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Long Island

Valley Stream susceptible to fiscal stress, state report finds

Valley Stream Village Hall is pictured on April

Valley Stream Village Hall is pictured on April 9, 2012. Photo Credit: Nicole Bartoline

Valley Stream was the sole Long Island village to appear on State Comptroller Thomas DiNapoli’s latest report of villages facing fiscal stress.

The comptroller’s study, released Wednesday, reported Valley Stream is in its second straight year of being “susceptible to fiscal stress,” having posted a $2.1 million general fund deficit for the fiscal year ending May 31, 2016. The village also posted a $931,000 deficit in total fund balance last year.

DiNapoli’s office gave Valley Stream the “susceptible” designation for the second consecutive year, but village Treasurer Michael Fox said officials passed a structurally balanced budget last year with a 6.8 percent tax increase and reduced its fiscal stress score this year.

DiNapoli’s report assesses 535 New York State villages. The fiscal stress scores are calculated using year-end fund balance, short-term borrowing, and patterns of operating deficits, in addition to factors such as population, property value and reliance on state and federal aid.

Fox said Valley Stream officials plan to pass a balanced budget this year that stays under the state’s property tax levy cap and are aiming to receive no stress designation in the coming years. The village’s finances were not affected by any tax breaks approved for village business developments, Fox said.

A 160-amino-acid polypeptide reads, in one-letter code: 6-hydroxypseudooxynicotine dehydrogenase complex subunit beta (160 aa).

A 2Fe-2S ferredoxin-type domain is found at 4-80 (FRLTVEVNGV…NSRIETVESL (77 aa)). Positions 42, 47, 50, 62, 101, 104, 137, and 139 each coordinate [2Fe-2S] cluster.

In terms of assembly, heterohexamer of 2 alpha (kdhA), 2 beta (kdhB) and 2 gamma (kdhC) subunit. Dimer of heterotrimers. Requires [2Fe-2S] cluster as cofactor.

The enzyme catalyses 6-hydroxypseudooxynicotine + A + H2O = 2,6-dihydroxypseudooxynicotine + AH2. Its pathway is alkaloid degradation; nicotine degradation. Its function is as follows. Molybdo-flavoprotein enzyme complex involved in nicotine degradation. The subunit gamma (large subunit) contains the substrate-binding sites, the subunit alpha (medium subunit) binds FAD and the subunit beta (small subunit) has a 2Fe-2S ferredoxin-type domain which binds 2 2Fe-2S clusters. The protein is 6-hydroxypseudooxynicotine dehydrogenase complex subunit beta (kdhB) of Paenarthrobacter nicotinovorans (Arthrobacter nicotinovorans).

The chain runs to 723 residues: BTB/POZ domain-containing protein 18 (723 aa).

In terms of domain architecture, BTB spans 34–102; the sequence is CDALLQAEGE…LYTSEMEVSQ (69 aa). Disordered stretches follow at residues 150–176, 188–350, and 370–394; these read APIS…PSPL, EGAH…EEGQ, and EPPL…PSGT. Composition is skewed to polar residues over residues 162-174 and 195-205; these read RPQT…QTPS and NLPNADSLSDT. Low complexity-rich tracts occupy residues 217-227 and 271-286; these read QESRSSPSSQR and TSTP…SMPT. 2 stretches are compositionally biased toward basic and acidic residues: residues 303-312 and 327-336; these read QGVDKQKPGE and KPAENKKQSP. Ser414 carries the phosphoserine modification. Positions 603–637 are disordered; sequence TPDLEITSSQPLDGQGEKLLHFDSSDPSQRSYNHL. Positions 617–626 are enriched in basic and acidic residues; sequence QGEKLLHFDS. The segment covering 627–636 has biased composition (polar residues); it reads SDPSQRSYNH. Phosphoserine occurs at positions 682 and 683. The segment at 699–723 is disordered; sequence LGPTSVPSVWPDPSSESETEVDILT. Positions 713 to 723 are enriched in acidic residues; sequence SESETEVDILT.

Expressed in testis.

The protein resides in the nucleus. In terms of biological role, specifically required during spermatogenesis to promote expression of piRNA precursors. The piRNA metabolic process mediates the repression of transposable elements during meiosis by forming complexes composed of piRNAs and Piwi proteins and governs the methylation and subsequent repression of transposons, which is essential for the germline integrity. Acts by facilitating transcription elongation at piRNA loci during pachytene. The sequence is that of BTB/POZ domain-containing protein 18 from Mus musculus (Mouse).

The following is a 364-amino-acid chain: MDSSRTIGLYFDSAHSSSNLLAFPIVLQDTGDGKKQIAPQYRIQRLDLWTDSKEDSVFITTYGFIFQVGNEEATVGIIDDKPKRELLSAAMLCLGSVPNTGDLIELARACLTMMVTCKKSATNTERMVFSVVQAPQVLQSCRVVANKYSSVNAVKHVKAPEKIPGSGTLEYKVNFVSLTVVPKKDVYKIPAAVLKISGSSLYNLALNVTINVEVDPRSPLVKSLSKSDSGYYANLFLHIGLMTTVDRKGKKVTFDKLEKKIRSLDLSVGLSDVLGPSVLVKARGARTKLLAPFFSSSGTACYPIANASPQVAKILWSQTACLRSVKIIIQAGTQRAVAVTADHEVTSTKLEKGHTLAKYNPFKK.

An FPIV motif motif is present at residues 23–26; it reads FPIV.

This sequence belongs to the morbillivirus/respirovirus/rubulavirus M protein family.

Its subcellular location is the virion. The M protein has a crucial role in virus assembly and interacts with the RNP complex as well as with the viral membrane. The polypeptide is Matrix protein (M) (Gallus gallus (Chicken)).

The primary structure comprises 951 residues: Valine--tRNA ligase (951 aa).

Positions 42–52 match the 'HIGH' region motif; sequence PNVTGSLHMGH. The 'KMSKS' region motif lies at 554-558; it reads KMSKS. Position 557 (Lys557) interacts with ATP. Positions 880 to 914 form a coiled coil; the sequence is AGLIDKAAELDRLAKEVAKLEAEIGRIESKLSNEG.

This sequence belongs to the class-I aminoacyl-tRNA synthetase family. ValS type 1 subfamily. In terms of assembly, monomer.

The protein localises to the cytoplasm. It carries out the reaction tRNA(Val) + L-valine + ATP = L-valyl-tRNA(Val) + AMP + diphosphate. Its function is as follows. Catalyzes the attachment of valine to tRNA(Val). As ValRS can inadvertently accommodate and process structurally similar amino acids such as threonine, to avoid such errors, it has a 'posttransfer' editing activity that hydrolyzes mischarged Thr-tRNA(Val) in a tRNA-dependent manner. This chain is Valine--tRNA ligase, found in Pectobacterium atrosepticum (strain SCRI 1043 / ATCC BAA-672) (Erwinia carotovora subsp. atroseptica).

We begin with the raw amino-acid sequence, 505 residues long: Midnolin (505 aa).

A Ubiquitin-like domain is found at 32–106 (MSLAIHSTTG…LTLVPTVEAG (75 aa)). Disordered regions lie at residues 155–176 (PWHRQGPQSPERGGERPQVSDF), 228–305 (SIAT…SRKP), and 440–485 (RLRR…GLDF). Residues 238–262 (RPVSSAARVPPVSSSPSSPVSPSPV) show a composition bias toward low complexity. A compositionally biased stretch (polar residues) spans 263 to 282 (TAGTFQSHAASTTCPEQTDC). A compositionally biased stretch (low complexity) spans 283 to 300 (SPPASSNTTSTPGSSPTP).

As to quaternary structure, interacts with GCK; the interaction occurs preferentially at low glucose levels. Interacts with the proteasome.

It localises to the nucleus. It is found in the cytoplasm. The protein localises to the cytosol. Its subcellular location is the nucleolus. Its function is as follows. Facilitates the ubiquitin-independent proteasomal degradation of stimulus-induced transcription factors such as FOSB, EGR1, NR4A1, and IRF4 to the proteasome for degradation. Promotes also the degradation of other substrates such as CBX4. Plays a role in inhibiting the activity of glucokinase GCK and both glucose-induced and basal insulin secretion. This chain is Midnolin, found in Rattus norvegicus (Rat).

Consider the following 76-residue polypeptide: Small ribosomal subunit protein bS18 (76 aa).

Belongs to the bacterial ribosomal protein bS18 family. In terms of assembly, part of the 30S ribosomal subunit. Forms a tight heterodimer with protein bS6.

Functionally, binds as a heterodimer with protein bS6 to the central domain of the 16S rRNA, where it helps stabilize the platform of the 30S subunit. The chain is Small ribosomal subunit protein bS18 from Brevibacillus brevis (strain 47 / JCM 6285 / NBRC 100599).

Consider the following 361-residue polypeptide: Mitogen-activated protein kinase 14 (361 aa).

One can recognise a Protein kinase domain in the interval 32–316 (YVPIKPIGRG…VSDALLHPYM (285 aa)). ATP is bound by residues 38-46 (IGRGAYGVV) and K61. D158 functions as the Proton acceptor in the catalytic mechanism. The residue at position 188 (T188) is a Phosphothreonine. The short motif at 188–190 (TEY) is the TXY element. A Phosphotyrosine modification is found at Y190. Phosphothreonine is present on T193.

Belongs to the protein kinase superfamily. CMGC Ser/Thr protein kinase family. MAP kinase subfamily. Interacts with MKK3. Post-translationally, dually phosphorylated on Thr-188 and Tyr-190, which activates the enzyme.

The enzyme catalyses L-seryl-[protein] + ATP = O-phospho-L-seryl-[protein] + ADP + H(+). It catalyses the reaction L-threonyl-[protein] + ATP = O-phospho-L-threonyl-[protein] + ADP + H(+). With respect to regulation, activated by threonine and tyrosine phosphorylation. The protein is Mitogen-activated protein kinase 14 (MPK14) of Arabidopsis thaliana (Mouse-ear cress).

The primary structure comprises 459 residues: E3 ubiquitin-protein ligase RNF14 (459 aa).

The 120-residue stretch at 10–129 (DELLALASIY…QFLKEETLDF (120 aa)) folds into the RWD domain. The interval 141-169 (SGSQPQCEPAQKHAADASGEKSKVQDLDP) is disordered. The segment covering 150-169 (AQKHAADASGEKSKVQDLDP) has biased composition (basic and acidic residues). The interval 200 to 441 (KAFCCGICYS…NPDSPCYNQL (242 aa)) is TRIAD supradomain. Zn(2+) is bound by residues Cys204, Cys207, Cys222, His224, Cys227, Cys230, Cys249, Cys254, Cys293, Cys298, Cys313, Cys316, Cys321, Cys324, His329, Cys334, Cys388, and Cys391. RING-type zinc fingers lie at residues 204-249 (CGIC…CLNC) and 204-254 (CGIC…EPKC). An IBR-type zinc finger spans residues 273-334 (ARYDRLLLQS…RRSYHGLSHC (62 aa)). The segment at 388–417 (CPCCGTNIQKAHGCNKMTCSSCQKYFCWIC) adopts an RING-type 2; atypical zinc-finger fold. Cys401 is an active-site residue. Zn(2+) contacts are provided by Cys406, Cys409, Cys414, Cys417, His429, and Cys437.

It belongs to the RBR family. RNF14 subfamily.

Valley Stream posted the general fund deficit after paying for two projects for lighting along Sunrise Highway and storm water improvements in the village. Both projects were paid for by the village while awaiting reimbursement in state and county grants.

“This wasn’t something that was going to happen overnight,” Fox said. “This report was affirming that Valley Stream is starting to turn the corner in the right direction.”

Amityville has been deemed susceptible to stress in reports issued in the past three years, but the village is not included in this year’s report because officials did not file their information on time, according to the Comptroller’s office.

Village Treasurer Dina Shingleton said the village was late in filing due to changes in village personnel, but next year’s budget expected to show a surplus. Comptroller officials said they could not make a designation without this year’s financial data.

DiNapoli released a similar list of school districts under fiscal stress in January, reporting the Hempstead School District to be in significant stress, with Jericho, Long Beach and Oceanside schools susceptible to fiscal stress.

Fiscal stress scores will be released in April and September for cities, towns and counties. The Town of Hempstead, and Suffolk and Nassau counties were listed as being in moderate stress in 2015. Oyster Bay did not file its financial report last year and North Hempstead received no designation.

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